Nine-banded Armadillo

Nine-banded Armadillo


grasslands, wetlands, woods and scrub


Despite their strange appearance, armadillos are designed for survival. Protected by their “shell” and “armored” bands—hardened, overlapping sections of skin—these mammals are sensitive to their surroundings. Using their amazing sense of smell, the wiry hairs on their sides and bellies, similar to “curb feelers” on a car, and their long curved claws to dig up their prey, they are amazing insect exterminators.

Nine-banded Armadillo

Unlike the three-banded armadillo that can actually rolls up in a ball for protection, these armadillos, along with the other 18 species, must run, dig or press themselves in the dirt to keep from getting flipped over when threatened. Though the nine-banded armadillo’s population is not threatened, they are often considered pests by gardeners, fall victim to car tires, or are eaten and harvested for their shells. Armadillos can jump 3-4 feet straight up when frightened.


Nine-banded armadillos reach sexual maturity at the age of one year, and reproduce every year for the rest of their lives. Gestation is about 150 days after which 4 identical young are born.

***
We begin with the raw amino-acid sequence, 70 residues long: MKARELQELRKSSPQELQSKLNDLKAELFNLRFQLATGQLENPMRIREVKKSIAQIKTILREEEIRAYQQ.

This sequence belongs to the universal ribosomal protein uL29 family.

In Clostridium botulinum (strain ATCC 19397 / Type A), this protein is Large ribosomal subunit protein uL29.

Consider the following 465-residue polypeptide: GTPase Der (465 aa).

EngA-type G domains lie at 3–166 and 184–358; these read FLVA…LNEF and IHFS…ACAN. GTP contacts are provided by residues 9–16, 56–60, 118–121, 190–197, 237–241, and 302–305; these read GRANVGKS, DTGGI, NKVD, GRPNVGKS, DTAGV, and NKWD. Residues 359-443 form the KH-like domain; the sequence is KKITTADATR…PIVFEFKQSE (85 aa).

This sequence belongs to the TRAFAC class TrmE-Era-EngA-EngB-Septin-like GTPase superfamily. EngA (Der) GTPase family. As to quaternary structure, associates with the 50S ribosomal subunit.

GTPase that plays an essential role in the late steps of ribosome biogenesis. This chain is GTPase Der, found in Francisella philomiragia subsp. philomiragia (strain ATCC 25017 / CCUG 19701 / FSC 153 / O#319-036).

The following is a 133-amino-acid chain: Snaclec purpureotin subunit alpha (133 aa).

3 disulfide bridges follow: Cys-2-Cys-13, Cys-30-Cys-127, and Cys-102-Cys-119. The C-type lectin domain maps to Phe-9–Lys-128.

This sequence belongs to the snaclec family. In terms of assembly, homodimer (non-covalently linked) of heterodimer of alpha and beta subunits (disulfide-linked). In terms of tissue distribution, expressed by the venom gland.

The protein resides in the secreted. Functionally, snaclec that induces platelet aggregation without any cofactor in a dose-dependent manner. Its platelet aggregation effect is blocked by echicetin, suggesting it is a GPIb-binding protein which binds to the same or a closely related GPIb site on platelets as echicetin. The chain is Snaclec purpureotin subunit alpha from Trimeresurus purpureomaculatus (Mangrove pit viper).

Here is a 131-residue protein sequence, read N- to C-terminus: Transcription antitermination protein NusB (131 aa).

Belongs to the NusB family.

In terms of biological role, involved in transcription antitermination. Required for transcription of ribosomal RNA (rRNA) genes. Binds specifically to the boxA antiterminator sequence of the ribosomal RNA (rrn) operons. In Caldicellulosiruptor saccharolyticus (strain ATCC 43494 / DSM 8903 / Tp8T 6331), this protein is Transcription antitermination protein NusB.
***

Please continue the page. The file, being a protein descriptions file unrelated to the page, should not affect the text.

Interesting Facts:

The nine-banded armadillo is the most wide-spread species of armadillo and is the only armadillo native to the United States.

Did YOU Know?    
Armadillos are capable of smelling insects six inches below the ground.
Nine-banded Armadillo
Class: mammals
Order: Cingulata
Family: Dasypodidae
Genus: Dasypus
Species: novemcinctus
Length: 20 - 42 inches long including tail
Weight: 10-25 pounds
Average Lifespan: 12-15 years
Wild Diet: insects, invertebrates, small reptiles, carrion, fruit, berries, and vegetation
Where at the Zoo? Small Animal Building

Learn more about mammals or animals from North America!
Or, cross-reference the two!